Unpacking IMF’s SMP on Zim

THE International Monetary Fund (IMF) approved the Staff-Monitored Programme (SMP) for Zimbabwe on May 15, 2019, with the programme covering a period of one fiscal year from May 2019 to March 2020.

Victor Bhoroma

The SMP was designed to support the Zimbabwean government’s reform agenda following successive years of budget deficits (averaging US$2,26 billion from 2016 to 2018), monetary instability, growing public debt (US$17,69 billion as of September 2018) and various structural distortions that negatively impacted on economic growth.

The programme was monitored on a quarterly basis with visiting IMF staff reviewing progress on the implementation of key economic reforms. The key objective for SMP was to facilitate Zimbabwe’s return to macro-economic stability and assist in re-engagement efforts to the international community.

Economic policies under the SMP emphasised the restoration of macro-economic and financial sector stability through implementation of austerity reforms, elimination of central bank financing of the budget deficits and adoption of market-based foreign exchange and debt markets.

Structural reforms included steps to reform and privatise state entities, improving governance (especially in public procurement and allocation of public funds) and to improve the ease of doing business. The SMP also included social reforms to protect the interests of the vulnerable and reduce poverty levels.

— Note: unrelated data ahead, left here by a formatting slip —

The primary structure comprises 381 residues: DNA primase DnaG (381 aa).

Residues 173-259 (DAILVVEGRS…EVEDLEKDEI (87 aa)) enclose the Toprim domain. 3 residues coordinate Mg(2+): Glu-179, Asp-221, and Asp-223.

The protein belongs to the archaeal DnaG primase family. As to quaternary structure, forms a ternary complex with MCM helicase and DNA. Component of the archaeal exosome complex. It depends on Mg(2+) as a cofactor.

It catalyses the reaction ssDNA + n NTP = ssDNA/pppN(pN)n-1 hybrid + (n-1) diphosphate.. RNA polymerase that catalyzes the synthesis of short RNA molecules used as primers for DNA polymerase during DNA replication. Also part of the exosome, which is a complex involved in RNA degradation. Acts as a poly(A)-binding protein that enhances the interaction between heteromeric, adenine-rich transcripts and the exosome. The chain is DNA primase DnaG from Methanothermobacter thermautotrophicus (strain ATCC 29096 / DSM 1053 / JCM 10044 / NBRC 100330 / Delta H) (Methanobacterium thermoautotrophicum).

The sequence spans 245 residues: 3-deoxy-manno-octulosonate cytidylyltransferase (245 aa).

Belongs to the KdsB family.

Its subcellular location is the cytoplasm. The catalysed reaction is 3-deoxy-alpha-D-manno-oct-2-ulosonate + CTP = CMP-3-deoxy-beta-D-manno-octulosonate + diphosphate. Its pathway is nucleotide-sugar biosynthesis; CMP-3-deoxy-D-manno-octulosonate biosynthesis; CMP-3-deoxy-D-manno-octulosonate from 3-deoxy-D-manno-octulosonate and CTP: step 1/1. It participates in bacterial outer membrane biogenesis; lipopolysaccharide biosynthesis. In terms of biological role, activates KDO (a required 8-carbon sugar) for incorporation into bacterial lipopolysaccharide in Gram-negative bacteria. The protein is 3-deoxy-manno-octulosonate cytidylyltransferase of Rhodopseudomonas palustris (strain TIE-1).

The SMP did not entail financial assistance or endorsement from the IMF even though expectations were very high in Harare that the programme would unlock a bailout package to boost economic productivity.

The IMF report pointed that the SMP on Zimbabwe was off-track as little progress recorded on fiscal reforms was overshadowed by costly missteps on monetary and foreign exchange market reforms among others.

However notable progress has been made in the ease of doing business where the newly established Zimbabwe Investment and Development Agency (Zida) is championing the streamlining of procedures involved in registering new businesses and getting various permits or licenses through the one-stop-shop (OSS) model.